BBAC Continues Application for Electric Vehicle Charging Station

After approving one last month, the Back Bay Architectural Commission (BBAC) on December 8 heard another application for an electric vehicle charging station. As more and more residents purchase electric vehicles, it is anticipated that more of these kinds of applications will come before the BBAC.

This application differed from that one, however, as the previous application requested a Tesla branded charging station which only came in one color and material.

For this proposal, applicant Josh Marantz proposed to install a cabinet and an electrical conduit on the brick wall where the parking spot is located at 273 Beacon St. However, there is a private patio for Unit 1 that does not allow for electrical access, so the conduit is required to provide power to the charging station, he said.

The proposal is to place the charging cabinet, which will hold the charger and the cable pulley, to the left of the sign denoting the parking spot on the brick wall. He said the cabinet will remain closed except when being used, and “will not be visible to people driving down the alley.”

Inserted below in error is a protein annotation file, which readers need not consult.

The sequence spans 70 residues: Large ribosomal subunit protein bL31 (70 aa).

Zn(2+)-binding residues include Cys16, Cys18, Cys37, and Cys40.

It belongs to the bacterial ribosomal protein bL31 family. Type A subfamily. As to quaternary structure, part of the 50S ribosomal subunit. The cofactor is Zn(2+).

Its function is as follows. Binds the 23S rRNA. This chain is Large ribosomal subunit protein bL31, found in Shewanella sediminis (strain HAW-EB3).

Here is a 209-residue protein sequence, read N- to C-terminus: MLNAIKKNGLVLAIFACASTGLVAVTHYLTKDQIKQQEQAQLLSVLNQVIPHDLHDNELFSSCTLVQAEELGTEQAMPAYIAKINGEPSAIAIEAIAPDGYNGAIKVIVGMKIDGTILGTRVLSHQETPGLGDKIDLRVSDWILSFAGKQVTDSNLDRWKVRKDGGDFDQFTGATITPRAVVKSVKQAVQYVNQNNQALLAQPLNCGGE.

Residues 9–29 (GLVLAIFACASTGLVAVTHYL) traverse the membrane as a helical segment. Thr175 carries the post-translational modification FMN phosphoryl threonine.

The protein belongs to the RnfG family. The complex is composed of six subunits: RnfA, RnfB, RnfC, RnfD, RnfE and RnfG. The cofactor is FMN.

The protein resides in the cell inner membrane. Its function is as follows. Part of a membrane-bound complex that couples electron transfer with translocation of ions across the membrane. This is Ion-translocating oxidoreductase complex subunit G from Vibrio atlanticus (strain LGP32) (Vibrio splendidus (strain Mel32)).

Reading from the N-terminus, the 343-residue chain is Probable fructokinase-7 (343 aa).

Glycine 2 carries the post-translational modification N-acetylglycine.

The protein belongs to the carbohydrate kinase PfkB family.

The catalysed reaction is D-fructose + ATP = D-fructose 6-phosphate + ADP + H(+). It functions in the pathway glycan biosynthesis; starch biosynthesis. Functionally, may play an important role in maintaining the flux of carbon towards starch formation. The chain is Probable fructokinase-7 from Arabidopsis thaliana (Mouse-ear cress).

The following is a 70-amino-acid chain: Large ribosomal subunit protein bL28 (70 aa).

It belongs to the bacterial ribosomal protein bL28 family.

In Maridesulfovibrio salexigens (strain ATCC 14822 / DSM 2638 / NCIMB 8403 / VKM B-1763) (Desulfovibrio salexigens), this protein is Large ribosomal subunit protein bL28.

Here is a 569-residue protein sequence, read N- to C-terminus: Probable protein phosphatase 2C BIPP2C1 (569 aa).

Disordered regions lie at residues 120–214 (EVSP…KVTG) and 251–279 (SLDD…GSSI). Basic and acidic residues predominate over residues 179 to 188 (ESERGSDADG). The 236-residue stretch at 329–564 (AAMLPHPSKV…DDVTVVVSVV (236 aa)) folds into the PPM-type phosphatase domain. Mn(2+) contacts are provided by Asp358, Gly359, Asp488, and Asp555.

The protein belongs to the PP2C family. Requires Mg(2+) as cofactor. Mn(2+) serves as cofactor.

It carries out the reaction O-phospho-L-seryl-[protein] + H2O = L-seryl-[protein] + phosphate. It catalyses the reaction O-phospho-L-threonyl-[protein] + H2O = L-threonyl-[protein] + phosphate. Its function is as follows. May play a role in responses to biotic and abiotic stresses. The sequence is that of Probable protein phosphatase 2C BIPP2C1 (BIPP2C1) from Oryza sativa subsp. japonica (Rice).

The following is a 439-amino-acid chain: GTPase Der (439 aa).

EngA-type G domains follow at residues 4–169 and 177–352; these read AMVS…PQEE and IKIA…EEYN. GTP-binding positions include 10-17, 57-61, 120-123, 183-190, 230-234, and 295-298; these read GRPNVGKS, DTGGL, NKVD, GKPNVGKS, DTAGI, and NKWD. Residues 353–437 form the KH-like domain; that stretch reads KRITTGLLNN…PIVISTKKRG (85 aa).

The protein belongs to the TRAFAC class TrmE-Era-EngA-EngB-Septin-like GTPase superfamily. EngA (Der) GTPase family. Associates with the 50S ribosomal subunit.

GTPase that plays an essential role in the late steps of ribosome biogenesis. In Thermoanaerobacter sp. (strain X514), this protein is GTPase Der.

Marantz also said the proposal includes painting the conduit the color of the brick “so it is as unobtrusive as possible,” and it will be made of PVC.

A few Commissioners expressed their dissatisfaction with the conduit on the wall, and Commissioner John Christiansen suggested that both the conduit and the box be “buried” in the wall. Marantz said that the box would be eight inches deep to keep the cable inside, and Joe Cornish, Director of Design Review for the Boston Landmarks Commission, said he wasn’t sure if the box would be too deep to fit inside the wall.

During public comment, Sue Prindle of the Neighborhood Association of the Back Bay (NABB) said she believes a material other than PVC “might be more appropriate” for the cabinet.

Marantz said that other materials were discussed with an electrician, including metal, but he said the electrician didn’t think that as a good choice because of heat as well as the ability to access the charger via Wi-Fi.

He also said that they considered weatherproof wood, which is still on the table.

“This is probably one the first of many applications of wall mount chargers,” said resident John Tankard, adding that “PVC doesn’t sound very substantial or permanent compared to a metal. My take is as soon as you approve whatever you’re doing with this application, there are going to be many more in the future and it would be worth really trying to understand the best possible choice.”

John Christiansen made a motion to continue the proposal “and allow the applicant to work with staff to explore running the conduit through the wall and in some way recessing the box in that wall.” He said that way, when the applicant comes back at another hearing, “we know what the problems are.”

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